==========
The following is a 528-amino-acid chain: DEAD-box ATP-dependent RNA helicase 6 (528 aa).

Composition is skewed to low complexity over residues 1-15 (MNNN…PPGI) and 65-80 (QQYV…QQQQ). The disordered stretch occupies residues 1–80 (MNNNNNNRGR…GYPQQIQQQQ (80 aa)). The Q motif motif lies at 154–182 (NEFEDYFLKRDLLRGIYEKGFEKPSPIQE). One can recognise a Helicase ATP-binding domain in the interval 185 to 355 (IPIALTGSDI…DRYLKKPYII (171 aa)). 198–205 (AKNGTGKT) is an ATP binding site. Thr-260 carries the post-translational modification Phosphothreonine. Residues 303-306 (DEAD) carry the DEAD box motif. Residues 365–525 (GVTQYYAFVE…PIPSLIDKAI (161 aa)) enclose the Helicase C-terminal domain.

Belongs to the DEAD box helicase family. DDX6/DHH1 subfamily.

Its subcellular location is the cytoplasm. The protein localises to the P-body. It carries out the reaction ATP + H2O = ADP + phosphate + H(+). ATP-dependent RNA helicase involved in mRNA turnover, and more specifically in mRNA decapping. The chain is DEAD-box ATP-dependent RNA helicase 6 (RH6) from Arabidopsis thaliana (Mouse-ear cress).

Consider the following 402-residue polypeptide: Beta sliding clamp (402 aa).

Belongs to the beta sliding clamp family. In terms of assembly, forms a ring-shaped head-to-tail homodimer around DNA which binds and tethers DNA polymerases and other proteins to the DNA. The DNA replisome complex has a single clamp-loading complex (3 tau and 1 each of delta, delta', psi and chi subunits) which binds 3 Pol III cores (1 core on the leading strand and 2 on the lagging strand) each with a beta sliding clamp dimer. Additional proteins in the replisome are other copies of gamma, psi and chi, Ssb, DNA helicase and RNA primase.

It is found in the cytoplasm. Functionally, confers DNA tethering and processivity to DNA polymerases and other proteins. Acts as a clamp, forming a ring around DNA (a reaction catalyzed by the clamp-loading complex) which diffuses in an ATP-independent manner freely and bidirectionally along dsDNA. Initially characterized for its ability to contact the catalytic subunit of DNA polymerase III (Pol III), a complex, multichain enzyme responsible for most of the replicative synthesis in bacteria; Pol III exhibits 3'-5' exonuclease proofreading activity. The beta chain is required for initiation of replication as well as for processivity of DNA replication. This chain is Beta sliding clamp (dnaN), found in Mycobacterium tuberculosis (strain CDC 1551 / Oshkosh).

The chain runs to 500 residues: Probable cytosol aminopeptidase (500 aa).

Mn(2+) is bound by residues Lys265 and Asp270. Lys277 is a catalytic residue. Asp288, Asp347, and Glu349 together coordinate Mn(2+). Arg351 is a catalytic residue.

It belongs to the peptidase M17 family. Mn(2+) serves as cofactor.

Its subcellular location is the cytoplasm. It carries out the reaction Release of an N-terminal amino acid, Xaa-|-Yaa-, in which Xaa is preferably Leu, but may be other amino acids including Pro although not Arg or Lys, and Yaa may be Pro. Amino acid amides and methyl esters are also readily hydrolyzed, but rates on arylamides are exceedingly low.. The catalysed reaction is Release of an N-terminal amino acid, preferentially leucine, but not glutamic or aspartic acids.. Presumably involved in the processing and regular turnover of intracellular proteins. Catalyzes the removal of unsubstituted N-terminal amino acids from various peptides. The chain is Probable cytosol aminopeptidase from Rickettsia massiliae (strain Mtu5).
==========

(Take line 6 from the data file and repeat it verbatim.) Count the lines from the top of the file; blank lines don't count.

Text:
Belongs to the beta sliding clamp family. In terms of assembly, forms a ring-shaped head-to-tail homodimer around DNA which binds and tethers DNA polymerases and other proteins to the DNA. The DNA replisome complex has a single clamp-loading complex (3 tau and 1 each of delta, delta', psi and chi subunits) which binds 3 Pol III cores (1 core on the leading strand and 2 on the lagging strand) each with a beta sliding clamp dimer. Additional proteins in the replisome are other copies of gamma, psi and chi, Ssb, DNA helicase and RNA primase.